Kia Sao ກ້ຽວສາວ
Between 1964 and 1973, the United States dropped 260 million cluster bombs on the Southeast Asian nation of Laos. Carried out during the Vietnam War as part of a covert effort to back the Royal Lao Government in their suppression of the communist Pathet Lao movement, these attacks would constitute the most bombs dropped on a single country in recorded history, outnumbering all the bombs dropped in the entirety of World War II — all onto a nation the size of Utah. Now, half a century later, less than 1% of the explosives remaining throughout the country have actually been detonated, and dozens (if not hundreds) of casualties still occur from these hidden explosives with each passing year.
David Somphrachanh Vilayleck was born to Laotian immigrants who escaped the country during the tail end of this conflict. His music as AYANKOKO runs the gamut between psychedelic jazz fusion, minimal harsh noise, bass-driven techno, and scattered electronic collage work, mixing it all in with a dedication to preserving the traditional music of his Laotian heritage. Scrolling through his SoundCloud and Bandcamp pages reveals an artist whose style is incredibly hard to pin down, which is where the Chinabot-curated Kia Sao ກ້ຽວສາວ steps in. Gathering some of AYANKOKO’s choicest cuts from over the years (as well as gifting us with a number of new songs), Kia Sao ກ້ຽວສາວ is an exhilarating scramble of bouncing beats and silly-string melodies that does a million things at once, even if its playful facade hides deeper wounds beneath the surface.
Within its first minutes, Kia Sao ກ້ຽວສາວ springs into action, diving between ear-needling synth frequencies (“Kia Sao”), static-covered drum & bass (“South East II”), and flailing electro-psych that sounds like Led Zeppelin trying to wrangle their way around a traditional molam melody (“Molam 9”). Vilayleck diverges wildly from whatever came before with each passing track, briefly wading through moments of schizoid tonal abstraction before plunging straight into entrancing beats anchored by deep, rumbling bass. The nearly 11-minute “Downsides” rides along on an absolutely crushing low end, carried throughout by ringing bells and a shifting mélange of glitched-out rhythms; listening to it is like being inside of a club that’s being swallowed up by an active whirlpool. That Vilayleck manages to tackle these more movement-focused sounds as convincingly as his comparatively esoteric experiments is impressive, lending an almost celebratory feel as it zip-zaps between one colorful sound after another.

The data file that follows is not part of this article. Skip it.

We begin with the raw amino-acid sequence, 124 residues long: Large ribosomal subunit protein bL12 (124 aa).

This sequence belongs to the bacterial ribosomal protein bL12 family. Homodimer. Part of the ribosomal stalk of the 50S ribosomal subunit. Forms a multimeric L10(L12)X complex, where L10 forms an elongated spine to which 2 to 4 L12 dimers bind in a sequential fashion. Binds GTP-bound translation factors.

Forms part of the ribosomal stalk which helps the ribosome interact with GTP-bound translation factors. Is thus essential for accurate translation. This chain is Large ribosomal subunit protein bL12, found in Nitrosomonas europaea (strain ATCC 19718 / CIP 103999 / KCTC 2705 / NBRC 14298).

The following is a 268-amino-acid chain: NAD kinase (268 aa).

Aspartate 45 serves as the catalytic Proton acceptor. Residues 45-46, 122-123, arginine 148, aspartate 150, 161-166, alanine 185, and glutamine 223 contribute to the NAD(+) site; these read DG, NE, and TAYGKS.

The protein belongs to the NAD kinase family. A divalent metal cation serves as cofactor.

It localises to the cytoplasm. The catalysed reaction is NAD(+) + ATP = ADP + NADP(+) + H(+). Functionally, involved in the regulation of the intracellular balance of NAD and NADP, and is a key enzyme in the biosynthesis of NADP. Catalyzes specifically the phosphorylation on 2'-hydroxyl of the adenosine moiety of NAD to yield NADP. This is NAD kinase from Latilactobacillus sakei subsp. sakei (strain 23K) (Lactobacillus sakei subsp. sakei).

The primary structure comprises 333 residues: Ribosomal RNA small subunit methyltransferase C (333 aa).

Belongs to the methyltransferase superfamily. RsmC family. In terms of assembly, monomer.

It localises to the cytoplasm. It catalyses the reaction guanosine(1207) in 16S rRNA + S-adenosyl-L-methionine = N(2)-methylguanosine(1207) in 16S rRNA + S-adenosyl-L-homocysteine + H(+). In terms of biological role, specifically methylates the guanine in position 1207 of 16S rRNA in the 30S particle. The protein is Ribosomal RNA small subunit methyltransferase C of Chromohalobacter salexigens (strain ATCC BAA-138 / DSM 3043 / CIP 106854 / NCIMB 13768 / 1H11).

But that sense of celebration remains tainted by the history that led to it. The promotion for this album has come with regular reminders of the bombs still littered throughout Laos and the diaspora of which Vilayleck’s music comes as a direct result. Kia Sao ກ້ຽວສາວ translates to “holding your daughter on your back,” and in listening to the mourning, circular guitar lines of “Chinh Sae” or the artificial strings that loop throughout “Tebu Sauyun,” one can hear the sound of history circling back unto itself, as Vilayleck brings these folk melodies into a frenzied, modernized context. Its neon-hued glow feels like both a gesture of thanks to his parents for preserving his own future and a horrifying reaction at the chaos of a world where such atrocities can be carried out on an entire people, only to be swept under the rug for decades.
Listening to Kia Sao ກ້ຽວສາວ, it’s easy to just take its scatterbrained electronic mayhem at face value and revel in Vilayleck’s endlessly spiraling melodies and floor-rattling rhythms; but such distraction also feels tantamount to what AYANKOKO attempts to expose here. Kia Sao ກ້ຽວສາວ’s avant-garde party of sped-up signal jamming and multi-colored noise sits atop a past whose horrors live on to this very day, making Kia Sao ກ້ຽວສາວ an incredibly contemporary illustration of what it is to be alive in our current age. As thrilling as it is to take in such a futuristic fusion of styles from all over the globe, AYANKOKO asks how we arrived at such a cacophonous, hypnotizing intersection of sound and whispers of the scars we’ve left in our wake.